To Tell Or Not To Tell- Sharing Your Diagnosis

Sharing your diagnosis is a very personal decision. Whether it’s for personal or professional reasons, you have to decide if the time is right or if it’s necessary.  To make that decision for yourself, you have to ask yourself why you want people to know about it or why they need to know.

This is how I came to making my own decision. You have to decide what is best for you.

The main reason why I did not share this information with anyone is because I did not want a pity party. If there is one thing in this life that I cannot stand in this life, it’s a pity party. That contorted look of pity on someone’s face after being given somewhat unpleasant news, was something that I could live without.

I let the cat out of the bag after my ten mile bike ride. I wrote about that here at “Mind Over Matter-Getting Stronger and Back To Life”. I was so excited that I was finally able to do something more physical than climb back into bed, that I bragged about it on Facebook.

I got two responses.

  1. That’s totally awesome! Good for you!
  2. OMG I AM SO SORRY!

The first group consisted of people who are capable of being supportive no matter what. They aren’t going to focus solely on your illness. Nor are they going to throw you a pity party, unless you specifically ask for it. They’ll make you laugh or cry along with you. They’ll keep you grounded if you start to lose it. You need these people. They’re the ones that are going to remind you that the future is there and yet to be lived.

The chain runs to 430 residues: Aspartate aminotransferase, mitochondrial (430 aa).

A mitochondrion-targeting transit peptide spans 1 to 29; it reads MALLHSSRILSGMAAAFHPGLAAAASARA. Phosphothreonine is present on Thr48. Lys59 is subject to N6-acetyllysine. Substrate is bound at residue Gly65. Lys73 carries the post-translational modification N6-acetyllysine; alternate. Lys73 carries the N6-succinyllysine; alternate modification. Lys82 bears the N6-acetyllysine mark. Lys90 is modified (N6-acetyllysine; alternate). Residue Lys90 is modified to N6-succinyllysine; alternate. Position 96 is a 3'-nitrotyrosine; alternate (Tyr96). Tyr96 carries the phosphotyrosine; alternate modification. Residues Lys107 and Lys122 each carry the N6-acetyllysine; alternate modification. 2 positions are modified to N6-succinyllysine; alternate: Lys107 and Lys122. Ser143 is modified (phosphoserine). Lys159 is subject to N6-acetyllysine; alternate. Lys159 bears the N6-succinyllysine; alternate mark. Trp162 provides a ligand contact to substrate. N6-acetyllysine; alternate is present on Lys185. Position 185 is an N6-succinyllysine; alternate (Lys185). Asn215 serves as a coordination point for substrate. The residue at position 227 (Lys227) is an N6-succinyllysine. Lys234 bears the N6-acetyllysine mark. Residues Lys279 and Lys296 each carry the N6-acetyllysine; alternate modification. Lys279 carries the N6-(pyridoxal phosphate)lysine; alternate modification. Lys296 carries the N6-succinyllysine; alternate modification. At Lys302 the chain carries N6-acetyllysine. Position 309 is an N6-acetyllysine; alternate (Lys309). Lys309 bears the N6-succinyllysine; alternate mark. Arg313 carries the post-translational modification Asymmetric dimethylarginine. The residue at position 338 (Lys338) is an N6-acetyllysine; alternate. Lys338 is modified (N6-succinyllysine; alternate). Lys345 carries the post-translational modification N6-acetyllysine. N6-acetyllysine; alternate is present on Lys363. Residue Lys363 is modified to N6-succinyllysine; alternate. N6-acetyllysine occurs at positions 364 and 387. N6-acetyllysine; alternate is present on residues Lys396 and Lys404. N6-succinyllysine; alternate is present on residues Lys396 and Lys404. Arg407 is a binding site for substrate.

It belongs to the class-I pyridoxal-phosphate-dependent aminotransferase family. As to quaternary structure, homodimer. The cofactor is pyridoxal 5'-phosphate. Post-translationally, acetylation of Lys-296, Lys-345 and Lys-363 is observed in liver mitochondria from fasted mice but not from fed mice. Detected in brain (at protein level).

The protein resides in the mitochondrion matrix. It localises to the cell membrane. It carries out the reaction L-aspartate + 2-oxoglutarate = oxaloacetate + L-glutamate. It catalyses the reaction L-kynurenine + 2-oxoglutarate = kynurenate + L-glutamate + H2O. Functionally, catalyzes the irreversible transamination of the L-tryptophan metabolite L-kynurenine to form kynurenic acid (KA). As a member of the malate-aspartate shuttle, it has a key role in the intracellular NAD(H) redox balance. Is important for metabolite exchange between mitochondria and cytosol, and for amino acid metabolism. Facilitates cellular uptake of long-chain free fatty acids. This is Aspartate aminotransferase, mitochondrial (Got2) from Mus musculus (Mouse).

The second group of people are going to panic and fall apart. At least to your face. They’ll apologize. They’ll contort their face like they just sucked on a lemon. The concern will choke you out. They’ll probably leave you for dead too because after they find out, they’ll probably do a hat trick.  You know, put it on and disappear. These people can’t handle the situation.  They will however, help plan your funeral since you might as well have died on the spot.

I would figure out who the supportive people are in your life and tell them and only them. Only a handful of people know what’s going on with me. I told my supervisor at work, just so at least someone at work knew. I didn’t report it to Human Resources because at this point, there is no point in doing that. I am not using sick time nor is it interfering with the quality of my work.

I told my mother, only because she’s my mother. My boyfriend, the ex husband and three friends.  Everyone else found out after my Facebook post about the bike ride. I’ve only had one person mention it to me after that. They were in the second group of funeral planners.

Not only did I not want the pity party, I also didn’t want people to treat me any different than they did before they knew about my diagnosis. If you liked me before, then great. If you didn’t, please keep disliking me.

My suggestion for discussing your diagnosis is to deliver it along with facts. Try not to get too deep. Start out with basic facts and information, then explain what happened and work into what could happen. You don’t have to dive into the serious “what could happen” but you can touch on it.

You need to remember that they are going to more than likely be upset and will not know what to say at first. You need to allow them time for the information to sink in. They’re only human  just like you. Be patient.  That’s another good reason to deliver your news along with information.

Like I said above, this was my reasoning behind sharing or not. It’s a lot to think about. Give it time. Give yourself time. Do what’s right for you and then go from there. I hope that your support system is able to pull through for you.

Good luck.

 

 

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